Endoscopic Tattooing FAQs: The Bleb Method Explained
When applying endoscopic tattoos, there are two widely used tattooing techniques, that are considered by most physicians as the most reliable methods — saline bleb and direct.
In a previous post we gave an overview of both endoscopic tattoo methods. In this post we’re taking a deeper dive and providing a closer look at the preferred method — the bleb technique.
What is the Bleb Method?
In this preferred method, blebs of saline (1 mL each) are first injected into the submucosa of the bowel (If tattooing for surgical localization inject the saline in four quadrants, circumferentially). The tattoo is then injected (0.5 to 0.75 mL) into each of the blebs. This allows for a more certain injection of the tattoo into the submucosa.
Whether a bleb or direct method is used, an effective endoscopic tattoo always requires:
- Careful insertion of the needle into the submucosal plane at a 30-45° angle.
- A closely monitored and controlled injection to avoid accidental injection into the peritoneal cavity and diffuse intra abdominal staining, which can be potentially misleading during surgery.1
- Inject the tattoo 2-3 cm distal to the lesion (do not inject directly into the lesion).
Why is the Bleb Method Preferred?
This multi-step approach allows doctors and nurses to more reliably inject the tattoo in the proper spot (the submucosa), avoid transmural injection, and optimize localization during surgery.2
Why Tattooing Matters
Dark and permanent tattoos are effective tools to enable identification and expedite localization for both surgical localization and clinical surveillance at follow-up colonoscopy. For surgical localization, tattooing has proven to both decrease time spent in the operating room3 and greatly improve tumor localization.4 Tattooing is also a recommended practice in society guidelines and most recently in the ESGE’s Guidelines for EMR and Polypectomy.5 Endoscopic Tattooing benefits many stakeholders who are are fighting colon cancer, has dedicated reimbursement, and it only takes a few minutes to mark. Don’t forget to take the last step in a polypectomy or surgical referral, don’t forget to tattoo.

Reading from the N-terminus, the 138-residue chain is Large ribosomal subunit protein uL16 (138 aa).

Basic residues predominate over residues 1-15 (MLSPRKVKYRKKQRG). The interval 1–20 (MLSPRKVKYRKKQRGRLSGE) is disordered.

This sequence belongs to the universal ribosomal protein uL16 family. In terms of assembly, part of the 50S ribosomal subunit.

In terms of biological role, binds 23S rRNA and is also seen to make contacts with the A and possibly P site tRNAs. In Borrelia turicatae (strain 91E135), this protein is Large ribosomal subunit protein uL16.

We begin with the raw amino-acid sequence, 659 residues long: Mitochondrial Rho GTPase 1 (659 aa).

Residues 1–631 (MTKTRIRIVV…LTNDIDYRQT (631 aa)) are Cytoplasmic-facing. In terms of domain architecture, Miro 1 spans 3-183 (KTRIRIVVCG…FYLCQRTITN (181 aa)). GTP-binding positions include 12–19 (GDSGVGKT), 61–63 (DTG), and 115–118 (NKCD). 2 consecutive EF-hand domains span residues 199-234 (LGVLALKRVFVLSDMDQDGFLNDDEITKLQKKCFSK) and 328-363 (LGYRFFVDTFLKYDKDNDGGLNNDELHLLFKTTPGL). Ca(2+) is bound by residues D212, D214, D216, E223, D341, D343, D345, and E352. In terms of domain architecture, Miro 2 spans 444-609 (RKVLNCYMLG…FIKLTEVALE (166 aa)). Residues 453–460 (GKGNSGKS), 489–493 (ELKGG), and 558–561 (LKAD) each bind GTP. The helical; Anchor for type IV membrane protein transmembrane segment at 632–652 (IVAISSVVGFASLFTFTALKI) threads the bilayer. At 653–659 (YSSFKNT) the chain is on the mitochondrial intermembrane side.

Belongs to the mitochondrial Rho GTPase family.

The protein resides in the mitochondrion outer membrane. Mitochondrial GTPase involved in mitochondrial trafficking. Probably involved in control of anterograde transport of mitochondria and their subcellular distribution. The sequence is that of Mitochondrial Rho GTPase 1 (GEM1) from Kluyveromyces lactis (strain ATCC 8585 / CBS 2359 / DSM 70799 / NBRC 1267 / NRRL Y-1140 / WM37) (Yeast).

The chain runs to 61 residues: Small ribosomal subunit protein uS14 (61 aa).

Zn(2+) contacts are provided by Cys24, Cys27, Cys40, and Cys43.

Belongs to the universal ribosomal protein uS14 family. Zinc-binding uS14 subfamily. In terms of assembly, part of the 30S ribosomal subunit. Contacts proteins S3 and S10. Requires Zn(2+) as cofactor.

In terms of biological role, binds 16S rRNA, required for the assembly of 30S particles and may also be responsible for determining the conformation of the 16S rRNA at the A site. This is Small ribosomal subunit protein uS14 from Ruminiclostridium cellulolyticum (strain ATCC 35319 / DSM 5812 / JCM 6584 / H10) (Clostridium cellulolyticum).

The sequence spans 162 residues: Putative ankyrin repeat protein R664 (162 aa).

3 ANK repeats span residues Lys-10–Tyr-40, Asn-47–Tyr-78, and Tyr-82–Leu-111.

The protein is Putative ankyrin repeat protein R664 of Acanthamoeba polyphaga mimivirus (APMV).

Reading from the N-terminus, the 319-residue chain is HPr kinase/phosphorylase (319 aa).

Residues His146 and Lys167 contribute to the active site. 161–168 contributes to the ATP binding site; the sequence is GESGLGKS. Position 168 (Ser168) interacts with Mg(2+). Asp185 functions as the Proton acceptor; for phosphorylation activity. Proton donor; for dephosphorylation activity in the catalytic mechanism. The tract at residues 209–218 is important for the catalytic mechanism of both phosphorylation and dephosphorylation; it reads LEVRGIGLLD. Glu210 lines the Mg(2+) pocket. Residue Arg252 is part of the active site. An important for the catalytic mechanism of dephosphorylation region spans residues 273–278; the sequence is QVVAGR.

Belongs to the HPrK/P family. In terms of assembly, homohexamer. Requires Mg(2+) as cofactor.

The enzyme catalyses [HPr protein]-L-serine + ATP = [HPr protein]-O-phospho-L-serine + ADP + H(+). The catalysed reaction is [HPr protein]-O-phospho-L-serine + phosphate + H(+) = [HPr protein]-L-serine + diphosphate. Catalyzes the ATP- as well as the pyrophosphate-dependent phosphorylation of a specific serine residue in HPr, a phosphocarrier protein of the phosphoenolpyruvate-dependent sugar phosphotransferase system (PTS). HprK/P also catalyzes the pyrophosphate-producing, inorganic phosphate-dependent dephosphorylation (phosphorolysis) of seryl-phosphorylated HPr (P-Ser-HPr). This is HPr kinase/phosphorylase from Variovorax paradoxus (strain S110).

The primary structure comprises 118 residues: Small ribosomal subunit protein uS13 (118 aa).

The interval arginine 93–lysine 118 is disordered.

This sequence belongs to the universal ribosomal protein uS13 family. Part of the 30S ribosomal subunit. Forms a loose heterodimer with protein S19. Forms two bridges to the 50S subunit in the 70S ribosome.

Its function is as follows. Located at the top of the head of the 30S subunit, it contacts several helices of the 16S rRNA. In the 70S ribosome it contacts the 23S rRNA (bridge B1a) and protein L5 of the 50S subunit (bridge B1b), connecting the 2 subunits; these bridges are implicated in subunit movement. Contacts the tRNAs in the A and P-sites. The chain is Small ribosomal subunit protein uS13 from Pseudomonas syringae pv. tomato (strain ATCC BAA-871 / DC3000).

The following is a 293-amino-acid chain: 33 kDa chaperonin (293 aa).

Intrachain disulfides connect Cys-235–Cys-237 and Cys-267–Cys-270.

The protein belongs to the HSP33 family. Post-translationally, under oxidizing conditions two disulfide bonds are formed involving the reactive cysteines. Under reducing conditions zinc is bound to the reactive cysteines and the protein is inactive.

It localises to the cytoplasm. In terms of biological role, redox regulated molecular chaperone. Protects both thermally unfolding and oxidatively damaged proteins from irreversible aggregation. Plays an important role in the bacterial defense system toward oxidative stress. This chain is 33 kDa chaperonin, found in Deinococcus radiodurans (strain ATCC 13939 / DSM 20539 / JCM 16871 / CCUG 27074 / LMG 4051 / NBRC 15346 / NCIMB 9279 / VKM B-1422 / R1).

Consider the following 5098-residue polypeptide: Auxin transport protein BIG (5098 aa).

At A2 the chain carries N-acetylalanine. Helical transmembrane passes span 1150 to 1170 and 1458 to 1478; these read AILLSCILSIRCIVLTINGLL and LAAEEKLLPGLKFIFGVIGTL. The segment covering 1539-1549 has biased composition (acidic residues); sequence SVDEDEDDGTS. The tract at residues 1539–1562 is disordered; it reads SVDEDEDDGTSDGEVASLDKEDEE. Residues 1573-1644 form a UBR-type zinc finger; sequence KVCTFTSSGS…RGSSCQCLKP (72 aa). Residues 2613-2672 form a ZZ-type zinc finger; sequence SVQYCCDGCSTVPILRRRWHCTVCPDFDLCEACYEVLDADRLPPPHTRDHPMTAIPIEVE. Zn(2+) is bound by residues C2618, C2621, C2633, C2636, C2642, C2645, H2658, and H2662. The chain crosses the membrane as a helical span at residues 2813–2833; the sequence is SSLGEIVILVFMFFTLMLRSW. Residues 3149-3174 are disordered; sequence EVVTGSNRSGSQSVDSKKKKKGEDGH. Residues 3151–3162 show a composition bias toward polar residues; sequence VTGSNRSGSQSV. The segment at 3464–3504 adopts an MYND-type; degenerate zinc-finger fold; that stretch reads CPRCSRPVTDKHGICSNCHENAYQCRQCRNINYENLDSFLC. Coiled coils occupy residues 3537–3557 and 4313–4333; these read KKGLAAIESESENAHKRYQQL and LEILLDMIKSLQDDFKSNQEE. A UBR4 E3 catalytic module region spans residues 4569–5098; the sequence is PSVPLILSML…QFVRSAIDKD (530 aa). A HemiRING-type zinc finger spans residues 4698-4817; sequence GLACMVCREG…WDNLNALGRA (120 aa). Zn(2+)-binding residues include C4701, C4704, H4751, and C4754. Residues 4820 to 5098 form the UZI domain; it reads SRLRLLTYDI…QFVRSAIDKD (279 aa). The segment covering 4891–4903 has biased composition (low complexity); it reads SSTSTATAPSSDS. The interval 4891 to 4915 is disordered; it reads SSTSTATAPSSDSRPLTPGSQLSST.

Have more questions about the bleb method or endoscopic tattooing? In “A Gastroenterologist’s Guide to Endoscopic Tattooing Methods” you’ll find answers to some of the most frequently asked questions about endoscopic tattooing, get a closer look at the most common methods for tattooing, and learn more about this latest tool in the fight against colon cancer. Get your copy here:
Learn how to tattoo using the bleb method here with a demonstration from Dr. Rex:
1 – Rex DK. Driving patient safety with endoscopic tattooing. Gastroenterology and Endoscopy News. 2015 May.
2 – 16 Hyman N, Waye JD. Endoscopic four quadrant tattoo for the identification of colonic lesions at surgery. Gastrointest Endosc 1991;37:56-8.
3 – Arteaga-Gonzalez I, et. al., The use of preoperative endoscopic tattooing in laparoscopic colorectal cancer surgery for endoscopically advanced tumors: a prospective comparative clinical study. World J Surg. 2006. 30(4):605–611.
4 – Askin MP, Waye JD, Fiedler L, Harpaz N. Tattoo of colonic neoplasms in 113 patients with a new sterile carbon compound. Gastrointestinal Endoscopy. 2002;56(3):339-342. doi:10.1067/mge.2002.126905.
5 – Ferlitsch M, Moss A, Hassan C, etal. Colorectal polypectomy and endoscopic mucosal resection (EMR): ESGE Clinical Guideline. 2017.